Tarey Faust was seeking revenge.
Earlier on that hot July night, a group of white men had taunted Faust with racial slurs after he stopped at a pay phone at Miles Avenue and 29th Street in Remington. Faust fled after a bottle shattered the rear window of his car. He went to his home in the 2800 block of Remington Ave., phoned his best friend and they went looking for the men, prosecutors said.
Faust, who is black, was stabbed twice in the ensuing confrontation. His friend, Harold Parker, 27, died after being stabbed three times during the July 18 incident.
Yesterday in Baltimore Circuit Court, three men pleaded guilty to charges that grew out of the incident.
Eric Archer-Burton, 25, pleaded guilty in Baltimore Circuit Court to second-degree murder in connection with Parker's slaying. Prosecutors will seek a 12-year sentence for Archer-Burton, of the 4000 block of Falls Road.
John Edwin Mooney, 29, of the 2900 block of Miles Ave., pleaded guilty to the attempted second-degree murder of Faust, 27. Prosecutors will recommend a five-year sentence.
Charles Edward Tippett Jr., 23, of the 400 block of Tuxedo St., pleaded guilty to malicious destruction for hurling a bottle through the rear window of Faust's car.
A fourth man, Thomas R. Barksdale 3rd, 22, of the 400 block of Tuxedo St., was expected to plead guilty today to an assault charge for punching Parker before the stabbing.
Before accepting yesterday's pleas, Judge Ellen M. Heller asked to hear from Faust and Parker's sister.
"We feel that [Archer-Burton] should be punished to the fullest extent and we feel the judicial system should do its job," Michelle Parker said.
The case was complicated by contradictions in witness accounts and the fact the victims were armed, prosecutor Richard D. Lawlor said. "There should be no question that this office will vigorously prosecute hate crimes," he said. "But that does not absolve us of our responsibility to prosecute these crimes according to the law."
The plea bargains "satisfy the interest of justice," he said. "They will not satisfy anyone who is bloodthirsty."
Lawlor told the judge that racism played a role as Mooney uttered racial epithets against Faust. But excessive drinking by both the defendants and the victims may have played a bigger role.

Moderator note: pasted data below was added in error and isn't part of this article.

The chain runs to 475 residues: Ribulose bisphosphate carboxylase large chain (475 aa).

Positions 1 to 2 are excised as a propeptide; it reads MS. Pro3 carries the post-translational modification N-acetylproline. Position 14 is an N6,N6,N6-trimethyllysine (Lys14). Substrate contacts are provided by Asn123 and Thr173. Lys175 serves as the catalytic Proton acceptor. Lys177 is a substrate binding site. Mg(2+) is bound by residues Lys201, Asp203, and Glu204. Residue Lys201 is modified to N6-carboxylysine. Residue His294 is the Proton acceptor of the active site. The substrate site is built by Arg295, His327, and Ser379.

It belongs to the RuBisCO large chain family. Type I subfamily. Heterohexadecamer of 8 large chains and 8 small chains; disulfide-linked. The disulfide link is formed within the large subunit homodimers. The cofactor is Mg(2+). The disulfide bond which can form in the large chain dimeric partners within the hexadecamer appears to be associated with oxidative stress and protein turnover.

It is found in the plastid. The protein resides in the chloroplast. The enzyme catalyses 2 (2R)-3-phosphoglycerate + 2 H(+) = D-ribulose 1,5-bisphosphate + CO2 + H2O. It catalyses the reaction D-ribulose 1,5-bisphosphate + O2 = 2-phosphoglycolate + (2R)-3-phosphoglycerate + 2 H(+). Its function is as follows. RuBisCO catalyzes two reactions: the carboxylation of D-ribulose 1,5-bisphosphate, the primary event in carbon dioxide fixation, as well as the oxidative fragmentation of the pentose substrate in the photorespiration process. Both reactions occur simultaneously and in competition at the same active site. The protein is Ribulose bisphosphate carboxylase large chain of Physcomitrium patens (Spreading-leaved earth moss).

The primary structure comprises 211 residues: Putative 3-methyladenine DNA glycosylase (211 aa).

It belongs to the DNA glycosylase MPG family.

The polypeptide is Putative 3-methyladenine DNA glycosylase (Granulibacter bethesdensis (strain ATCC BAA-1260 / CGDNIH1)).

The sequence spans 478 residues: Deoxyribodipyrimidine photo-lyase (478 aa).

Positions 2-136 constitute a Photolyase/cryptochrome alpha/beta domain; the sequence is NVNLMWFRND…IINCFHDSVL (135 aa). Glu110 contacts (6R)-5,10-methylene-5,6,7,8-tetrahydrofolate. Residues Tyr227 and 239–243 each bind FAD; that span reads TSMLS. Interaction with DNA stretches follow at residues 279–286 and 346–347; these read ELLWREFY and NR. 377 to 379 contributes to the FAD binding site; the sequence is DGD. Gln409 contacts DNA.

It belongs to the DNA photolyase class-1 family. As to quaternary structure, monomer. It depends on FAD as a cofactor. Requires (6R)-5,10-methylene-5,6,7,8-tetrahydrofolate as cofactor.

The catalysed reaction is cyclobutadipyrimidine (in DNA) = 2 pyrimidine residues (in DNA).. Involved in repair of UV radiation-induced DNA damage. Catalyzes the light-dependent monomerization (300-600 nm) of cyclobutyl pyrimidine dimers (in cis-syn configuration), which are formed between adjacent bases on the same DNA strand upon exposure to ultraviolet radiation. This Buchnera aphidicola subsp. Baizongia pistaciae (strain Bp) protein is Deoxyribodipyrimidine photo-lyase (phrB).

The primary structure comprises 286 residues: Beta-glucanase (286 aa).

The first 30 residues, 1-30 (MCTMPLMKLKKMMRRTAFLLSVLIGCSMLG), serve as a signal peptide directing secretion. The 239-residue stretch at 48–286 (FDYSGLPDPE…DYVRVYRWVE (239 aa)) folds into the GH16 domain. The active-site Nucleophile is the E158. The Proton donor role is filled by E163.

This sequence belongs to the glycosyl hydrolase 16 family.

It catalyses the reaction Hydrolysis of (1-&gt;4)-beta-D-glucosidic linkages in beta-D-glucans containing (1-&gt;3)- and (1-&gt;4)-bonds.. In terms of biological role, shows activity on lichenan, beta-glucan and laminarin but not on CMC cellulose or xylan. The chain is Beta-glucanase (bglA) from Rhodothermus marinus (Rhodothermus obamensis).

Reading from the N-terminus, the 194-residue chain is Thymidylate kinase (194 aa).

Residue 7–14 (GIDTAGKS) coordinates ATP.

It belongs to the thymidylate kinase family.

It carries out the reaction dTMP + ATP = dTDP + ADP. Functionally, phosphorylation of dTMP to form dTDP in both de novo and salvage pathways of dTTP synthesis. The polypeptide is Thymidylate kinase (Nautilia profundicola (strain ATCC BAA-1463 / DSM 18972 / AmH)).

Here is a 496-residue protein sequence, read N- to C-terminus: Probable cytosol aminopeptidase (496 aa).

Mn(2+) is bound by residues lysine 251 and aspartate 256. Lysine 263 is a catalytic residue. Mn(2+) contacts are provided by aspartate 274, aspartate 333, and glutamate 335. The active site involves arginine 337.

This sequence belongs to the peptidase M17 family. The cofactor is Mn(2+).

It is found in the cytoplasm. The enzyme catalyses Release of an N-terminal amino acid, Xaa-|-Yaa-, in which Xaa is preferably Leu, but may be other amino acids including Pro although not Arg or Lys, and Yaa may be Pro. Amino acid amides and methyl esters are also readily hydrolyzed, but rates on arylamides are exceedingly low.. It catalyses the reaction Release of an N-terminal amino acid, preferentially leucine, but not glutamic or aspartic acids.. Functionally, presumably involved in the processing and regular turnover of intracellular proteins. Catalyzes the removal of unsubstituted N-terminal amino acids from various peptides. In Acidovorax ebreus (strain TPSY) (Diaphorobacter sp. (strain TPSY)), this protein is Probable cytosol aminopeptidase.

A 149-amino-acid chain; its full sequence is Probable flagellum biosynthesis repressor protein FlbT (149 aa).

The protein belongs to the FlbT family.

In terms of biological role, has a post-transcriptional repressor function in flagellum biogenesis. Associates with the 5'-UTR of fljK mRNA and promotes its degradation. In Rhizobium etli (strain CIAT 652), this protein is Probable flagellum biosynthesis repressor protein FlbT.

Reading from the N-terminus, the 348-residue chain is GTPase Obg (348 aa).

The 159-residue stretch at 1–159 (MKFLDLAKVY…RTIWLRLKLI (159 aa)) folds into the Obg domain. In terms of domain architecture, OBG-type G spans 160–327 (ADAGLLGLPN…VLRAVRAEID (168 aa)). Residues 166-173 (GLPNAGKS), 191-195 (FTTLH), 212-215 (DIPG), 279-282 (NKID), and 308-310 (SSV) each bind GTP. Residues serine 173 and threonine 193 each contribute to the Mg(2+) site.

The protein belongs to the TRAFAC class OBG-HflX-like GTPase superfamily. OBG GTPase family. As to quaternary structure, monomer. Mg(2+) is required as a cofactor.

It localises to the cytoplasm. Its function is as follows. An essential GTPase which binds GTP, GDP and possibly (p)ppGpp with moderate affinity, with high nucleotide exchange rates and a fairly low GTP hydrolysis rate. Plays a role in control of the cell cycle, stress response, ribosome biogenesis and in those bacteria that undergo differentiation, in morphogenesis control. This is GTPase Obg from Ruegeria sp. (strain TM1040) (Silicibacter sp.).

One of the defendants told police that several of the men involved in the attack had consumed three cases of beer that July night. Faust and Parker had been drinking earlier.
The incident began when Faust stopped at the corner of Miles Avenue and 29th Street to use a pay phone, prosecutors said. "The phone don't work, man," Mooney told him. Mooney and two other men taunted Faust, and Tippett shattered the rear window of Faust's car with a bottle.
Faust returned to the neighborhood with Parker, who weighs 240 pounds. They armed themselves with a butcher knife and a lead pipe, prosecutors said. But Faust told police that he decided to leave when an angry crowd of men converged on his car. One witness told police there were 10 men.
"People started coming from everywhere," Faust told investigators. "They came out of the woodwork." An eyewitness overheard a scared Faust say, "I'm out of here," court records show.
Kerry Weller, 39, told investigators that he watched the attack from a window in his Miles Avenue home, according to court records.
Weller, a city employee, said he saw Archer-Burton reach into the passenger side of Faust's car, where Parker was seated.
Archer-Burton then walked over to the gutter and soaked a blood-stained knife into water, Weller told investigators.
Archer-Burton, using expletives, acknowledged that he "got" Parker, according to witnesses. Faust, with a bleeding Parker beside him, raced to Sinai Hospital and pulled up to the wrong entrance. A hysterical Faust was arrested after a scuffle with hospital security officers, prosecutors said. Faust was later acquitted of assault, resisting arrest and other charges. Parker was pronounced dead at the hospital with stab wounds to the arm, chest and neck.